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I am trying to find a function that gives me the divergent part of series in any case.

The method "Series[]" does not work because Series[42,{n,0,-1}] gives as result 42 (which is not divergent in n)

The method "SeriesCoefficient[]" does not work because I do not know the lowest order, so that SeriesCoefficient[1/n^2 + 1/n + 2 + n^2,{n,0,-1}]only gives 1 (from the 1/n-term) but I loose information about the 1/n^2 term.

Is there a possibility to combine the advantages (to eliminate the disadvantages) of both approaches? Thanks for your answers.

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Can it be that you are looking for Residue? –  Alexei Boulbitch Jun 3 at 9:16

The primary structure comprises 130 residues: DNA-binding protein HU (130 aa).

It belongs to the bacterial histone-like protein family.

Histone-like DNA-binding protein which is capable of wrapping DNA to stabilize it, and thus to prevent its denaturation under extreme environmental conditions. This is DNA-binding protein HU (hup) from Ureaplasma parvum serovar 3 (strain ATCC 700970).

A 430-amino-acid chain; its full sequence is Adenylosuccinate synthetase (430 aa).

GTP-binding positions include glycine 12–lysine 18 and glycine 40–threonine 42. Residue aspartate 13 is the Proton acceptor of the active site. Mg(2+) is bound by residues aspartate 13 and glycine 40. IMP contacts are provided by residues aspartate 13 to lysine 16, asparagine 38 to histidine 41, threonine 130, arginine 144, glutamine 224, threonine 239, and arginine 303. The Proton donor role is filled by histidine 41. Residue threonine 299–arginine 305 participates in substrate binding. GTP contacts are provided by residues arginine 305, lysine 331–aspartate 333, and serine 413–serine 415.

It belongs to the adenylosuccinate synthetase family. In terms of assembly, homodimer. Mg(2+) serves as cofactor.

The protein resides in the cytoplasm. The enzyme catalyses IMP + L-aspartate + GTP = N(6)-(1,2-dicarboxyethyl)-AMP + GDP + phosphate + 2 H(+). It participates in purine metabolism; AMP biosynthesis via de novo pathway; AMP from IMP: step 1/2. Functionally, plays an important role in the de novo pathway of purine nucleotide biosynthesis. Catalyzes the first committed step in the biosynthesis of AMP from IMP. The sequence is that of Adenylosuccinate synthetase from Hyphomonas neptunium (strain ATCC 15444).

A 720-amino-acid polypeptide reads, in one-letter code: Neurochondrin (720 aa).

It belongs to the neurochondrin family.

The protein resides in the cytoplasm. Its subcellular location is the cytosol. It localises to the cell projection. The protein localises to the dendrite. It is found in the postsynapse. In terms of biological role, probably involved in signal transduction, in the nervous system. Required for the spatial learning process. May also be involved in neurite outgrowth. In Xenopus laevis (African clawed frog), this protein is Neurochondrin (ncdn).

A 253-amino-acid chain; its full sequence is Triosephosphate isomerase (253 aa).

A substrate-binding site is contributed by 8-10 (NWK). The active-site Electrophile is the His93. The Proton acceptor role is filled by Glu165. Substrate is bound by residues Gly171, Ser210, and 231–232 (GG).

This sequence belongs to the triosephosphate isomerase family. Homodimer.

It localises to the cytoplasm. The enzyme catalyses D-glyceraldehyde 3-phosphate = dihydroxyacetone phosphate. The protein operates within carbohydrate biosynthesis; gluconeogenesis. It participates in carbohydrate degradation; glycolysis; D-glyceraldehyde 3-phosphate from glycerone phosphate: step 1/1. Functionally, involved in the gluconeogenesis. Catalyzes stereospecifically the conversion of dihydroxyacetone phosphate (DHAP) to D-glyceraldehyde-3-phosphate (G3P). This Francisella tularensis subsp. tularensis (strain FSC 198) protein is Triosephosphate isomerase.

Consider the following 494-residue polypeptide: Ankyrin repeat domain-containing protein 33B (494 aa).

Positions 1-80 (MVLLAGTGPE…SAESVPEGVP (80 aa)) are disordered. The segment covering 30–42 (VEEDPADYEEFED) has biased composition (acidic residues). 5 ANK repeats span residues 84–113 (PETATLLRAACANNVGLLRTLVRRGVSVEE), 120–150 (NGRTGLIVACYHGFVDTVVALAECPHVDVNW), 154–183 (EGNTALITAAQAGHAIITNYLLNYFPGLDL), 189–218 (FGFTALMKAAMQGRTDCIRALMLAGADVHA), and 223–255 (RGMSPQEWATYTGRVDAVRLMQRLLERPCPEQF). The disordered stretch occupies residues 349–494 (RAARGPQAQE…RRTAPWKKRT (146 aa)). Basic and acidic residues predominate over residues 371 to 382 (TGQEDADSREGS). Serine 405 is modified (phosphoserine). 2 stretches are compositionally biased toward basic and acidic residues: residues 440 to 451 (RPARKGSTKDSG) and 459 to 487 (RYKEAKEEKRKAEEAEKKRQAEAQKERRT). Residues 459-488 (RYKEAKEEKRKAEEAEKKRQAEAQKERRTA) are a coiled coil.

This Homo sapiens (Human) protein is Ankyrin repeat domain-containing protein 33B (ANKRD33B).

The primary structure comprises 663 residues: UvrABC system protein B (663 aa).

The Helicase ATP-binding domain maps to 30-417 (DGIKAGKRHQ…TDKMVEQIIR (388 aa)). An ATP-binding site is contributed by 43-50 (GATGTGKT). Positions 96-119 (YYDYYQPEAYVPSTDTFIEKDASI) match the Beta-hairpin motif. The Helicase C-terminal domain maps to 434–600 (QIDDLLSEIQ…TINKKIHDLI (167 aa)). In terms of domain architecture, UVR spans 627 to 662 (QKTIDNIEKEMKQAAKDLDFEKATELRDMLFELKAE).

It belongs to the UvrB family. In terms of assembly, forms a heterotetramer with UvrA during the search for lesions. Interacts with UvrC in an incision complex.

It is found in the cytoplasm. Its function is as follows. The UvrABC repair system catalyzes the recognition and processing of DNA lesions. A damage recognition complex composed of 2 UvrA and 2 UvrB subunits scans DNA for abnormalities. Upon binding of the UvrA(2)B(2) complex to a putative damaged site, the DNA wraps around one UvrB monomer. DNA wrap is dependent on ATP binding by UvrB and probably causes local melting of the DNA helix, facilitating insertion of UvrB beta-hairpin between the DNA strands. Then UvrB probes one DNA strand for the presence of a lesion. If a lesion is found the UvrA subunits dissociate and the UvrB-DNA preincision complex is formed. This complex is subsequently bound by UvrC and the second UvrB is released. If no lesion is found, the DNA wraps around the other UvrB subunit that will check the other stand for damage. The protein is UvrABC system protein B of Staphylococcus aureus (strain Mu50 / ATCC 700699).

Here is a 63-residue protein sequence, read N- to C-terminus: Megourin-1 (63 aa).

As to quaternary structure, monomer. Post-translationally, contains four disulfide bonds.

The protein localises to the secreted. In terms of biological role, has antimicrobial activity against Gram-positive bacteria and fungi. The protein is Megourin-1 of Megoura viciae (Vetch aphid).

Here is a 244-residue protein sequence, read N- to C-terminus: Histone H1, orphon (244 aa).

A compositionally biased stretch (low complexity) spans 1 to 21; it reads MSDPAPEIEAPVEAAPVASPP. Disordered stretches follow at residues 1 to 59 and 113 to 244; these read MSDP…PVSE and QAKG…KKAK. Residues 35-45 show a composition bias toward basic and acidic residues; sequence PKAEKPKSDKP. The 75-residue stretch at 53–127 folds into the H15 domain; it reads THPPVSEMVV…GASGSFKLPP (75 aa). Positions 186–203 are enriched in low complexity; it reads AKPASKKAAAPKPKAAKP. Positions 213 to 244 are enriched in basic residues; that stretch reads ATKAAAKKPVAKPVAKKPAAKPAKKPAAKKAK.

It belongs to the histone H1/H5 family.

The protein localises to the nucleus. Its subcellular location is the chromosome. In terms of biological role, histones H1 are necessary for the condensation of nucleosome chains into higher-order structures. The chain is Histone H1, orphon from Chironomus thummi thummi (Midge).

Not exactly ... for example: 1/n^2 + 2/n + 1 + n should give back 1/n^2 + 2/n but Residue of that function gives 1. –  user14728 Jun 3 at 11:46
    
This might or might not be reliable: singularPart[f_, x_, p_: 0] := Expand[Normal[Series[(x - p)*f, {x, p, 1}] + O[x - p]]/(x - p)] –  Daniel Lichtblau Jun 3 at 15:42

1 Answer 1

You might do as follows:

    singPart[f_] := 
  Plus @@ ({Coefficient[f, n, #], #} & /@ 
      Range[-Exponent[f, 1/n], -1] /. {x_, y_} -> x*n^y);

Then if

f = a*n^2 + b*n + e/n^2 + c/n + d + g/n^4;

singPart[f]

returns

(*    g/n^4 + e/n^2 + c/n      *)

Edit: the above function works incorrectly in the case of numeric coefficients. The one below should work in the both cases:

    sing[f_] := Module[{g, lst, cond},
  g[{x_, y_}] := x*n^y;
  lst[z_] := {Coefficient[z, n, #], #} & /@ 
    Range[-Exponent[z, 1/n], -1];
  cond = And @@ (Map[NumberQ, lst[f], {2}] // Flatten);
  Plus @@ Map[g, If[cond, Select[lst[f], #[[1]] != 0 &], lst[f]]]
  ]
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Thanks for your answer, but - for exapmle - singPart[1/n^2] returns 1 - 2/n –  user14728 Jun 3 at 13:35

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